You may not have ever heard his name, but Angelo Paparella has had a hand in most of the initiatives on your November ballot.
Over the past 15 years, Paparella’s firm has made more money in Washington elections than initiative king Tim Eyman and his associates.
In a strip mall on the outskirts of Los Angeles in the hills above Malibu, Paparella's small company plays a large role in American democracy. The business of PCI Consultants, Inc., is signature gathering.
"We're the largest company in the country," Paparella said. "We do more signatures than any other firm in the country."
Thousands of temporary workers hired by PCI collect millions of signatures each year. Clipboards and pens in hand, they hunt for the autographs of registered voters.
"Most of the business is California, Washington, Michigan, Ohio and Florida," Paparella said.
Twenty-four states let voters bypass their legislatures and enact laws through ballot initiatives.
"For whatever reason, in this election cycle, the number of petitions that are trying to qualify is the most I've ever seen," he said.
Business is booming for Paparella in Washington and elsewhere. PCI brought in $4 million from Washington and $9 million in California alone, according to campaign-finance reports in the two states.
Paparella has had a mostly progressive or liberal client list. His company, PCI, once stood for Progressive Campaign, Inc. Here in Washington state, in past campaigns, he has worked for the ACLU (marijuana legalization in 2012), teachers unions (class size, among other issues) and Everytown for Gun Safety.
The conservative contrast is Citizen Solutions, the signature-gathering firm that works for Tim Eyman. Citizen Solutions has never earned more than $2.3 million in a year, according to the Washington Public Disclosure Commission.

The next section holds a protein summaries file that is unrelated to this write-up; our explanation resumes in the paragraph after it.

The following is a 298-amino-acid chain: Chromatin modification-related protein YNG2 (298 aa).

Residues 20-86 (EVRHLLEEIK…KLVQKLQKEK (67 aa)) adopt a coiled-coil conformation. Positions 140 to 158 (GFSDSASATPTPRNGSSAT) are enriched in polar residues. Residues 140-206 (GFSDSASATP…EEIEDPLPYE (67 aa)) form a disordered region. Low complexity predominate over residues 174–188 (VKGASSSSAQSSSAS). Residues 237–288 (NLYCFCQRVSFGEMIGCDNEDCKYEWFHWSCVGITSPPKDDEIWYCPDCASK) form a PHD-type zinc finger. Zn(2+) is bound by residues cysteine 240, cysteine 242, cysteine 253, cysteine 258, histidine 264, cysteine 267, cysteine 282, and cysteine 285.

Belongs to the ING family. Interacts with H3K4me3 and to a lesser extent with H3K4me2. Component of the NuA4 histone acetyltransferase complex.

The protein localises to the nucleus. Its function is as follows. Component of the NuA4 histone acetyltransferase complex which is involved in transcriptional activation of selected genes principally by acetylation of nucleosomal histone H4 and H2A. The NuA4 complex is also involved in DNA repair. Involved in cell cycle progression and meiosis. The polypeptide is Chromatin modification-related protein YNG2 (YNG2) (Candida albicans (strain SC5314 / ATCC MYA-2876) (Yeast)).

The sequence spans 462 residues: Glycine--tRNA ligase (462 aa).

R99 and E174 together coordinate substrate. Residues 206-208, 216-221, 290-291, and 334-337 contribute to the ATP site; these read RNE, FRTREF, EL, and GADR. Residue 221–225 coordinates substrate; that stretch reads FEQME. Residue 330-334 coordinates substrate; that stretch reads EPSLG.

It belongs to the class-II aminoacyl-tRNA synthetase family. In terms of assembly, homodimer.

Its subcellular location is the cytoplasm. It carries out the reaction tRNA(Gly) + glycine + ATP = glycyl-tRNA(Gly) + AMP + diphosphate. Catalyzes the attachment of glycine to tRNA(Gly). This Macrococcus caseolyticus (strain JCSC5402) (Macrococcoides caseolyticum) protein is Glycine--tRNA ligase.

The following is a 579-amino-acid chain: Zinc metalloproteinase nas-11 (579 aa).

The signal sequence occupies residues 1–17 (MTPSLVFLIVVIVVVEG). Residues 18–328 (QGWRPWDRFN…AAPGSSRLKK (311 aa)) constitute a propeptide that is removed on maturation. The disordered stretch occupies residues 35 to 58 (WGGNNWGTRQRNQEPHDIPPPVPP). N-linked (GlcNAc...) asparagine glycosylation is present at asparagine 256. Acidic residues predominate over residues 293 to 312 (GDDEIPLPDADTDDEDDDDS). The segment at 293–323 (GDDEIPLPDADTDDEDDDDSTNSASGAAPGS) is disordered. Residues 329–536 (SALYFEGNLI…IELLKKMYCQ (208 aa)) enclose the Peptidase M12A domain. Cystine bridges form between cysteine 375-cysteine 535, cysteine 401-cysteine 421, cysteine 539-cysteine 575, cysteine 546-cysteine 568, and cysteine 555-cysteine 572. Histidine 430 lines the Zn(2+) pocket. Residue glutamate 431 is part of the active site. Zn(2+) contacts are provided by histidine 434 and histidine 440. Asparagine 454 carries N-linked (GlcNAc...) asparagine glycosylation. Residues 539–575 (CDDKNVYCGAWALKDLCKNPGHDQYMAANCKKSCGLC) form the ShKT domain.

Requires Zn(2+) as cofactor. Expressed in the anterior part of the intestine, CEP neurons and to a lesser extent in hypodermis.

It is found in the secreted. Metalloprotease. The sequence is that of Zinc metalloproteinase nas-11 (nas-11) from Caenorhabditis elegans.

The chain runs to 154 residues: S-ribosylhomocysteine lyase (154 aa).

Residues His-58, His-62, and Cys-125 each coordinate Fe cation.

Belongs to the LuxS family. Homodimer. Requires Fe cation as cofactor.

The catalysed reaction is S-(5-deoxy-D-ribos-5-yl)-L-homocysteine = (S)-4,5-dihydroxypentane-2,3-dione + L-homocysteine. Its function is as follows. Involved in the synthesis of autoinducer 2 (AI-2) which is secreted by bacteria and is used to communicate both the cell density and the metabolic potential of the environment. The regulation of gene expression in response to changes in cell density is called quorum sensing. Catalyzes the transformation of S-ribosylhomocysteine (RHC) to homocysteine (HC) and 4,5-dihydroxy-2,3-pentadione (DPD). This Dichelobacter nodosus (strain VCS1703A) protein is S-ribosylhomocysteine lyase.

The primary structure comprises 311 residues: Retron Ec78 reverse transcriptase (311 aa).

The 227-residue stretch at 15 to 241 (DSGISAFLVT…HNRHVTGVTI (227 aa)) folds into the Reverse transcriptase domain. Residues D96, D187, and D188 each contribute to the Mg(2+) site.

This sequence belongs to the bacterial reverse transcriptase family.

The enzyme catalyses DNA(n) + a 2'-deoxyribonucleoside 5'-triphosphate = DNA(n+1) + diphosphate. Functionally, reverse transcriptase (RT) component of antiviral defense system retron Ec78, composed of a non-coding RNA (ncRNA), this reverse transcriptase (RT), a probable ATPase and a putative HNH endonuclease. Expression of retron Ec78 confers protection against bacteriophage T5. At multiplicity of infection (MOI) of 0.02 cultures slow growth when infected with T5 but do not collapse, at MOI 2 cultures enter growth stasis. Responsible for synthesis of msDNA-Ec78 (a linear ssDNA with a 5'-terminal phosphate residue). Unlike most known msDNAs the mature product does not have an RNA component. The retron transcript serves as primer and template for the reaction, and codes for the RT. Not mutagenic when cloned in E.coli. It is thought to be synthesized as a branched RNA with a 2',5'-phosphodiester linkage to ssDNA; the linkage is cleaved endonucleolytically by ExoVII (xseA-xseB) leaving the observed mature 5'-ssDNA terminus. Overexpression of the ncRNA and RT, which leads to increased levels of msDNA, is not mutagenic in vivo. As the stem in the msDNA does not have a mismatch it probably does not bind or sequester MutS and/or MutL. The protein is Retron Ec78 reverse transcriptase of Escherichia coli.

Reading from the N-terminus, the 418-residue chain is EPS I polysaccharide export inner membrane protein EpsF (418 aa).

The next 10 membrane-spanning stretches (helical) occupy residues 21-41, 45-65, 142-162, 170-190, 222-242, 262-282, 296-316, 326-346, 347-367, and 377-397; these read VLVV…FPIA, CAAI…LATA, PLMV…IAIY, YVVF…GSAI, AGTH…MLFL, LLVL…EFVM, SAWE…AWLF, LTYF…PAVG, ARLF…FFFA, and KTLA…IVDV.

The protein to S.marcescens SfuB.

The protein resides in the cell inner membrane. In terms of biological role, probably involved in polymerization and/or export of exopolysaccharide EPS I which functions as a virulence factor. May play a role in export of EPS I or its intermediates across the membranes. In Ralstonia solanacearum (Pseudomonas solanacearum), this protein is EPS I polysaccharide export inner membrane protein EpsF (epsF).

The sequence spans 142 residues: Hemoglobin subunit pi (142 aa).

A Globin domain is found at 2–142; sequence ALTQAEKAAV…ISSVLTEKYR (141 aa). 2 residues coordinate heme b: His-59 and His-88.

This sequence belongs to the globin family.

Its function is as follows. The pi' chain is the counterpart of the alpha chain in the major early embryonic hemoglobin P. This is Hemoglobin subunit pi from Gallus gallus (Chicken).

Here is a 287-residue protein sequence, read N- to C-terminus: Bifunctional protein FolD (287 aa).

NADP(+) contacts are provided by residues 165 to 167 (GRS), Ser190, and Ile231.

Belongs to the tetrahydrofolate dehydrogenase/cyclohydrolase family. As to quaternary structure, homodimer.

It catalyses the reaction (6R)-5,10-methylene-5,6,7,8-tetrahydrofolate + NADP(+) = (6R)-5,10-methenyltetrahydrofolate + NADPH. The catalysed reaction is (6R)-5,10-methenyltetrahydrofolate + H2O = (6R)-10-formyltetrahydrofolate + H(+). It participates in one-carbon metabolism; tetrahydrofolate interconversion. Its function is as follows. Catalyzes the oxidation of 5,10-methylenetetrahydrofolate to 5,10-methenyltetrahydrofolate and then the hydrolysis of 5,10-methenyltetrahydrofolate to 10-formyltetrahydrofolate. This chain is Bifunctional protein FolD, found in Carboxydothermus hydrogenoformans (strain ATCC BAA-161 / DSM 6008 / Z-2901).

‘Like farmworkers following the crops’
To get on the Washington ballot, an initiative needs at least 246,000 voters to sign on the dotted line. (The Washington Secretary of State recommends turning in 325,000 signatures, since 1 out of 5 signatures typically turn out to be invalid.)
Campaigns still have volunteers who panhandle for penmanship because they believe in a cause. But mostly, it's paid workers who get thousands of people to sign ballot petitions.
Many signature gatherers roam from state to state to work different campaigns.
"It's kind of like farmworkers following the crops," Alice Woldt, with Fix Democracy First, said. "A lot of them are really decent people, just struggling to make ends meet."
Woldt's group wants to pass an initiative to call for a constitutional amendment overturning the U.S. Supreme Court's Citizens United ruling and limiting the role of money in U.S. politics.
These hands-on political operatives are paid per signature. Part-time signature gatherer Katie Rubio of Mount Vernon said making a living at it is tenuous.
"If you go early in the morning, you'll catch all the coffee people," Rubio said. The time of the month also matters. "It's extra busy the first week and when people get their food stamps," she said. "Later in the month, they're not at the store so much.
"On a fairly good issue, you should be able to get 100 to 200 signatures a day," she said.
Some signature hunters, or petitioners as they're also called, do better than just make ends meet, at least during the busy season.
"If you're a good petitioner, you're making $20, $30, $40, $50 an hour, depending on where you are and how smart you are," Sherry Bockwinkel of Tacoma said. "It's not a job for everybody."
Bockwinkel has gathered signatures and run a signature company on and off over the years. She also runs a small lamp repair shop in Tacoma.
"It's kind of like being on a fishing vessel," Bockwinkel said of signature gathering. "If they're a really good petitioner, they're working the whole time they're there because that's when the money is running."
There are no limits on the money running through initiative campaigns. A KUOW analysis in July found that most of the $14 million in campaign contributions in support of Washington ballot initiatives this year has come from billionaires, unions and out-of-state interests.